What does this mean for Sugar Hollow Farm Alpacas? As we say on our website, we breed for yarn. We don’t need the finest alpacas who win in the show ring. We want consistent fleeces with a staple length of 2 inches or more. Our EPD results tell us that we are exactly where we want to be as far as consistency goes. Now we need to work on staple length.
What does this mean for you? Look past our show ribbons – we aren’t big winners at the shows. Look at our histograms and EPDs, and if you need help interpreting them, give us a call. If yarn is what you want, our animals will help you get it!
Edens, L., & Bienenstock, S. (2023). Winning Fleece Formulas By Venue. The American Alpaca Journal, 8(January), 2-11.
2022 Fall Events
The days are getting shorter and cooler weather is upon us! Following is a list of the events we will be hosting or attending this fall. Other events may be added so check back often!
National Alpaca Farm Days - Saturday, Sept. 24 from 10:30 to 4:00 & Sunday, Sept. 25 from 1:30 to 4:00. This is the weekend that alpaca farms all across the United States open their doors to the public. Stop by our farm to visit the alpacas, take a tour of the farm, learn about the care and handling of these amazing animals, and also the process for turning their fleece into yarn and eventually into the soft and warm apparel that you've come to know and love. Then finish off your visit in our farm store and get a jump start on that Holiday shopping!
Waynesboro Market Day - Saturday, Oct. 1 from 9:00 to 4:00. Held on Main Street in downtown Waynesboro this annual event features dozens of vendors along with lots of food and activities. We will have alpacas with us so be sure to stop by and say hello! For more information click here.
1st Annual Hagerstown Fiber Fest - Saturday, Oct. 15 from 9:00 to 4:00. Located at University Plaza, 50 West Washington Street in Hagerstown, MD this event is for fiber enthusiasts of all ages and experiences. There will be demonstrations, vendors of all things fiber and of course, alpacas from Sugar Hollow Farm! If you love the fiber arts don't miss this festival! Click here for more information.
Waynesboro Tree Lighting and Holiday Market - Friday, Nov. 18 from 4:30 to 8:00 - See us on Main Street (not in Main Street Park) before and after the official lighting of Waynesboro's Christmas tree (or even during, if you want to beat the crowd)! We will have all our usual favorites for you to find just the right gift for that very special someone. And don't forget to treat yourself! Click here for details.
Wright Hand Studio Fall Event - Saturday, Nov. 19 from 10:00 to 3:00. Held at the Wright Hand Pottery studio at 571 Jefferson St., Hagerstown, MD this semi-annual event features pottery created by owner Steve Wright and his many talented students. We will be there with alpacas and alpaca apparel, books, toys, and some pottery of our own created by Kathy Brown.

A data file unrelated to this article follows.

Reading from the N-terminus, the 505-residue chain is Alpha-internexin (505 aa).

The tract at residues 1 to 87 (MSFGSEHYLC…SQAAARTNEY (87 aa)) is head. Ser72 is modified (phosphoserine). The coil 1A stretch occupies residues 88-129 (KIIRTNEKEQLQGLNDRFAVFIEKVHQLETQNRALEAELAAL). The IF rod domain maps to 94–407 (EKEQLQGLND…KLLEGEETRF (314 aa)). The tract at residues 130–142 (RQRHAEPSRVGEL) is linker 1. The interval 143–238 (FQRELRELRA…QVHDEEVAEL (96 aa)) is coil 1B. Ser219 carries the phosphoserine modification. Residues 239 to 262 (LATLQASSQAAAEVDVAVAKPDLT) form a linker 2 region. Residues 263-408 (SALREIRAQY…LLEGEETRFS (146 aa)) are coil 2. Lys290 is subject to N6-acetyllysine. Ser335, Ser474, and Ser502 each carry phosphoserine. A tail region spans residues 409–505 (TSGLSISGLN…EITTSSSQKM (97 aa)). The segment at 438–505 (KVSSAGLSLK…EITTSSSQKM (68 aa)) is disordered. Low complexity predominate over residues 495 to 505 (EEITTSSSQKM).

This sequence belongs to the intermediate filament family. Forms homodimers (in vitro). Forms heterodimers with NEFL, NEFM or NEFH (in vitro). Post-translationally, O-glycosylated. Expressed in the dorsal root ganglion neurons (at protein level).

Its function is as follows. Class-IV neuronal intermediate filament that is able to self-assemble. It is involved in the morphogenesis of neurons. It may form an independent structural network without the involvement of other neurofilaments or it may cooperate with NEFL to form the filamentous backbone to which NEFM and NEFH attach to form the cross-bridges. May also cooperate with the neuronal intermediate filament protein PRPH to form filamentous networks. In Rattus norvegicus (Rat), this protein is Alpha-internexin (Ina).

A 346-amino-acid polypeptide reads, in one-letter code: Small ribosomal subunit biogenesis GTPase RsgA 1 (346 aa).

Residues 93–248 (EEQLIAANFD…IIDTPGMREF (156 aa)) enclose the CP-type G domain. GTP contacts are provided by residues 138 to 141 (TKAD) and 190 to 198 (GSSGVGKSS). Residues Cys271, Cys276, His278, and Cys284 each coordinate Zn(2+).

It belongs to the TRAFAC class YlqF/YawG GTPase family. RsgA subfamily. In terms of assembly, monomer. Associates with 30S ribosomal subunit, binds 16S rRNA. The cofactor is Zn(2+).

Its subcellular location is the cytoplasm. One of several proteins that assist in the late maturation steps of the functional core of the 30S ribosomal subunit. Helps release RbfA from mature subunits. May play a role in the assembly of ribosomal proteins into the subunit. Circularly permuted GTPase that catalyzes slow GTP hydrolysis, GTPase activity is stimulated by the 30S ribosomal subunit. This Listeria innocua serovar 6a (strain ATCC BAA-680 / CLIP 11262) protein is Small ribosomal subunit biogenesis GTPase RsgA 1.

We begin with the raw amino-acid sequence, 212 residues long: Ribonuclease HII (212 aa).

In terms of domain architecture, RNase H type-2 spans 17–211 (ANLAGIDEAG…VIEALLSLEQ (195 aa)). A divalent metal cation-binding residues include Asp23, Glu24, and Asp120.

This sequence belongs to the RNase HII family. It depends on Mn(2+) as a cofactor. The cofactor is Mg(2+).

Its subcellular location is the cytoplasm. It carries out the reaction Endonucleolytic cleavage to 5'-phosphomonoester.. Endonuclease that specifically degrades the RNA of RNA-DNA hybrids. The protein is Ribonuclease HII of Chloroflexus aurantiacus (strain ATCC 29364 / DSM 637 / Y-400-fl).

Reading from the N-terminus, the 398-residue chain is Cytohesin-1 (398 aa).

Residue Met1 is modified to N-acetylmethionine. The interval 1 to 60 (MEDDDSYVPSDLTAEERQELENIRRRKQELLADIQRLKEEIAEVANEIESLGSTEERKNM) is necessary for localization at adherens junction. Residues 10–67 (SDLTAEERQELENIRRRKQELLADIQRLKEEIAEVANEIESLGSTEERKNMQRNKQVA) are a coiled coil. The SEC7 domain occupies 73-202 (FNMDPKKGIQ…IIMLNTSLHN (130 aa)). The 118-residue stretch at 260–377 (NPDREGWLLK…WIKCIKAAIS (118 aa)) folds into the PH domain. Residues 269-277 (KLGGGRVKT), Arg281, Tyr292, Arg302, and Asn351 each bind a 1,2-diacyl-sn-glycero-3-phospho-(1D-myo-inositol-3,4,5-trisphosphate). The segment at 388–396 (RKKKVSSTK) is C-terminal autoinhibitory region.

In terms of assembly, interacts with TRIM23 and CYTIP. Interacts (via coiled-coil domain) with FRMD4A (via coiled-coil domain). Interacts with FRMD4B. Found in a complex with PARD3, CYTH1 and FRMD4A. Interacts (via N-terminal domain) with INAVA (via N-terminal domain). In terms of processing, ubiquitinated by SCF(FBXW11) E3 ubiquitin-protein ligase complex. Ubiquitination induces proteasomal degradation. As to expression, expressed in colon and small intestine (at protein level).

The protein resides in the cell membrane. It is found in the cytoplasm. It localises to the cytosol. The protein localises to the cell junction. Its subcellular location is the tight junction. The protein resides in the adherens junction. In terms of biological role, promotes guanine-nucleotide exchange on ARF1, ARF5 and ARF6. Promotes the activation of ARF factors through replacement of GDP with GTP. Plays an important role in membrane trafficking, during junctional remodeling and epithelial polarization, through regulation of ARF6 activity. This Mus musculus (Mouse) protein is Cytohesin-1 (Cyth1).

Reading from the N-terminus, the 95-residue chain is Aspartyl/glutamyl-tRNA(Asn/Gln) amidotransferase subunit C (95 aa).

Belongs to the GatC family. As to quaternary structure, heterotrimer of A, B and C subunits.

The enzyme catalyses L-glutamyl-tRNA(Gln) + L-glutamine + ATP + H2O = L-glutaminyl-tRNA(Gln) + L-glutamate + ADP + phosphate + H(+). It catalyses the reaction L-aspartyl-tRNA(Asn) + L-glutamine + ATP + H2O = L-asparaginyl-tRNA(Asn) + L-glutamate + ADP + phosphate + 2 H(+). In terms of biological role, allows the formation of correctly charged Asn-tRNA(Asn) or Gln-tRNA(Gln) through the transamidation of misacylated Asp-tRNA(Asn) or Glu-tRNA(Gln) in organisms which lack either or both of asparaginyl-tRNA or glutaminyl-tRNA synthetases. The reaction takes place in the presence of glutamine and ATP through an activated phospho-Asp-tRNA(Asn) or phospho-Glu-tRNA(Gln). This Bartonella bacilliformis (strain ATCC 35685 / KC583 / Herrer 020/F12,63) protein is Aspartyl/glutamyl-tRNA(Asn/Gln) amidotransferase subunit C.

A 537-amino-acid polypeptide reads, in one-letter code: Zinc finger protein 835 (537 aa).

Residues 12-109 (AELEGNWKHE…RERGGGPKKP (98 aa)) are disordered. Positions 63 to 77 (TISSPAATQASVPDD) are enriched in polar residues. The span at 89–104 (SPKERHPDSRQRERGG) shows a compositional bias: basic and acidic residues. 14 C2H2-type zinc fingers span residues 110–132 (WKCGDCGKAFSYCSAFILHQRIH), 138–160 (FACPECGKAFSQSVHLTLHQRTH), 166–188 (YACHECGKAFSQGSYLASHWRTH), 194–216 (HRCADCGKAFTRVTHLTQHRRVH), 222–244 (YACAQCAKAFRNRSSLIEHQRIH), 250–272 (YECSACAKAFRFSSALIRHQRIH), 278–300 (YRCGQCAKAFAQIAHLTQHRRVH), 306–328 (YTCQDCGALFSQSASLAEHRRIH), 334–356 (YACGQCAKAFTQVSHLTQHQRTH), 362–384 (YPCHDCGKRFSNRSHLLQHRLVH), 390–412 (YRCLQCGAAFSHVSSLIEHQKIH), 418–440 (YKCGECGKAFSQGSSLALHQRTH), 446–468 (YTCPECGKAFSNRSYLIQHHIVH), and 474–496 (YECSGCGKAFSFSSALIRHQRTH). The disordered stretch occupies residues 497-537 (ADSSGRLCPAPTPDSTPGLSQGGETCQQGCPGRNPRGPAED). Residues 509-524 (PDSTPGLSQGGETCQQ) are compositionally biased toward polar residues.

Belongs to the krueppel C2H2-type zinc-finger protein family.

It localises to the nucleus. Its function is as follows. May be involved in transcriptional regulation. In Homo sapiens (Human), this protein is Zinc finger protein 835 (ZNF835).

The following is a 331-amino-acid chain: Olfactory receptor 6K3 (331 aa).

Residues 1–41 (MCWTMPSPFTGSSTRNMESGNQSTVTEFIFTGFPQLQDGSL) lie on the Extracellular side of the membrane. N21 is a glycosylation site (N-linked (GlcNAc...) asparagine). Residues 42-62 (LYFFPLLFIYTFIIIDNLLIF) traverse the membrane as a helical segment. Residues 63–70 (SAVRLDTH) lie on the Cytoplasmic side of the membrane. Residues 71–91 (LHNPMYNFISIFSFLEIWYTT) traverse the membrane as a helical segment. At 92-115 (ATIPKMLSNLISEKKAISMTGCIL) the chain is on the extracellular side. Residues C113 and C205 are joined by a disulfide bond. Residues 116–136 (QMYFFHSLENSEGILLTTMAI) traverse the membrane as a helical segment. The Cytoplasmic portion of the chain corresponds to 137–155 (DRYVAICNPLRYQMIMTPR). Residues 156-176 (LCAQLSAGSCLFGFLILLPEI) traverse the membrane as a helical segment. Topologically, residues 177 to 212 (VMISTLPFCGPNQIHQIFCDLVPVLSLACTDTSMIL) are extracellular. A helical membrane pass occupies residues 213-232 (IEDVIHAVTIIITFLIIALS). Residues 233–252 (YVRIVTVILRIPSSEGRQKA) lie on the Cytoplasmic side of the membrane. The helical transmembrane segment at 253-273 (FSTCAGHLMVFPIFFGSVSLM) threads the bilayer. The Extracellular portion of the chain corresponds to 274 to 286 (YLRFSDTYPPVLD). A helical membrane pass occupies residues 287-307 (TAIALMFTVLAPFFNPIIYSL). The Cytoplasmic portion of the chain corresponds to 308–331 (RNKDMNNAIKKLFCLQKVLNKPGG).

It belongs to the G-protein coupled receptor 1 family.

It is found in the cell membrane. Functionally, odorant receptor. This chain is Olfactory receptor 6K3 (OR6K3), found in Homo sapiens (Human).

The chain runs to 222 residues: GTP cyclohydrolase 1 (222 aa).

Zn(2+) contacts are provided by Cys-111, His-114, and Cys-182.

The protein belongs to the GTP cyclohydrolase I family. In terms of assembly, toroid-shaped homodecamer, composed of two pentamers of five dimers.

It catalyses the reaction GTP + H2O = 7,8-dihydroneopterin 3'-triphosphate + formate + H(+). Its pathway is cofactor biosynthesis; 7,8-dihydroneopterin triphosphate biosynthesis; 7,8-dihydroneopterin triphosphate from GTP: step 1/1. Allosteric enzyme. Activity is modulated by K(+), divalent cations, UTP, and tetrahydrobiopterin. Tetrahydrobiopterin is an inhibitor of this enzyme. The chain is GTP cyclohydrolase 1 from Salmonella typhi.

Fifth Annual Holiday Open Farm - Saturday, Dec. 3 from 10:30 to 4:00 - Rain or Shine!- Come to our farm and see the alpacas in their natural habitat - COLD. Then warm yourself by our fire pit with some hot chocolate and cookies, while that special someone finds the perfect alpaca gift for you in our shop! Don't forget to drop a lot of hints!
Ramblin' man pics
Shearing day is behind us, so now what do we do? Shearing is just the first step in turning the crazy soft and warm alpaca fleece into crazy soft and warm apparel for people to wear. After shearing we skirt the fleece on (what else) a skirting table. Skirting is when the fleece is picked through to remove any unwanted fibers and barnyard debris to get it ready for processing at the mill. The mill will wash the fleece and then run it through a carder to get all the fleece fibers pointing in the same direction. The end product is called roving. Once that is complete the roving is spun into yarn. We pick up the yarn and then label it including a picture of the alpaca that produced it, our farm logo, and our Homegrown By Heroes-PA Preferred logo. Now it is ready to be used by Kathy to weave or knit products for our farm store or simply sold in our shop and at various vendor events in the area. The other big item we look forward to after shearing is the arrival of our Spring crias! We are expecting two in 2022 - one from our true black dam Rhiannon in late May and the other to our blue ribbon winning Layla in early to mid June. The sire for both is our own Poseidon Isaac's Matoskah. His previous offspring with Rhiannon took 2nd place in a class of 7 a few years ago so we are hoping for a repeat performance! We will have two more cria coming in the fall and have already planned our breedings for this spring which will produce next year's cria's. Spring is always an exciting time on the farm!
The pictures above are a before and after shearing picture of Sugar Hollow's Daydream Believer. In the group picture on the right he is the one on the far left. What a difference shearing makes!
Congratulations to the Yeagers!